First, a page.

Investor-Paid Ratings and Conflicts of Interest
32 Pages Posted: 6 Nov 2018 Last revised: 8 Nov 2018
Date Written: October 22, 2018
The Securities and Exchange Commission (SEC) sanctioned investor-paid rating agency Egan-Jones for falsely stating that it did not know its clients’ investment positions. The SEC’s action against Egan-Jones raises the broad question whether knowledge of clients’ investment positions creates a conflict of interest for investor paid ratings. In an experimental setting, we find that investor-paid rating agencies are likely to assign credit ratings that are biased in favor of their clients’ positions, and that this effect is attenuated when the rated company has a sophisticated investor base that is expected to scrutinize ratings. The effect is not conditional on the risk profile of the rated companies. Taken together, our findings suggest that a conflict of interest stemming from investors’ preferences is likely to bias ratings under investor-pays business models, but scrutiny by the company’s investor base can counteract this bias.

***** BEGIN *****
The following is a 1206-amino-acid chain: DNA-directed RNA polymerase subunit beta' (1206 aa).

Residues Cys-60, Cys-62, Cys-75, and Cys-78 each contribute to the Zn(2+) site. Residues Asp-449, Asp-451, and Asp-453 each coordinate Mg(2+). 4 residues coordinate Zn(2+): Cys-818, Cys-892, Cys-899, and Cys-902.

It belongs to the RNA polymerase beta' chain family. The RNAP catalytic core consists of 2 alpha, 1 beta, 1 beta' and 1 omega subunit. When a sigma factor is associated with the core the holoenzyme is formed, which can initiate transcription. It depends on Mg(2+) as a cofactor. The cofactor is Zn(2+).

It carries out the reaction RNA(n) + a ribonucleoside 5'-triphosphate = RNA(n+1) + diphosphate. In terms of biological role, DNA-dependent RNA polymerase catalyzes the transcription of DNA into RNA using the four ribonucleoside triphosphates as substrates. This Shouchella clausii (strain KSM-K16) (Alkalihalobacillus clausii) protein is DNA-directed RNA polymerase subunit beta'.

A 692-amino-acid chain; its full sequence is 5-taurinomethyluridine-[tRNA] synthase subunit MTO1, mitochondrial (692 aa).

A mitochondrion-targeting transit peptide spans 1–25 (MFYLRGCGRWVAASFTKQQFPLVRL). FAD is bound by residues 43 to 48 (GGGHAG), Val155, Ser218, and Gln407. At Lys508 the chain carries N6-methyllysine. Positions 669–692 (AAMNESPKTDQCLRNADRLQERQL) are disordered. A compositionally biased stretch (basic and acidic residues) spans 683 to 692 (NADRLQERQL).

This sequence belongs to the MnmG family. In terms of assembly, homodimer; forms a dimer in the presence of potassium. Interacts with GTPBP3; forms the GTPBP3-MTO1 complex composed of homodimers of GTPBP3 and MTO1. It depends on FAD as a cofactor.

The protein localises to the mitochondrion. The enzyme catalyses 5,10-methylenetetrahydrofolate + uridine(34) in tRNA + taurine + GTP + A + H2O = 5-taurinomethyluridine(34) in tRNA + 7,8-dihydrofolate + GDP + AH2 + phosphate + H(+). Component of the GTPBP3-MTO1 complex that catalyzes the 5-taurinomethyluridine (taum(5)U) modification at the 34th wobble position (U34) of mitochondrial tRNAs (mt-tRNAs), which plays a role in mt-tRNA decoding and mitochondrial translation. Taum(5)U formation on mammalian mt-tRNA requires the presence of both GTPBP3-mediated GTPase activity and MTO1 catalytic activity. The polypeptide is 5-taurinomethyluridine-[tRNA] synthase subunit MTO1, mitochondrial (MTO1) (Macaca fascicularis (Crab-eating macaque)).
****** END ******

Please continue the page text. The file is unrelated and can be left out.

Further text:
Keywords: credit rating agency, investor-pays model, issuer-pays model, conflict of interest, motivated reasoning
JEL Classification: G24
Suggested Citation: Suggested Citation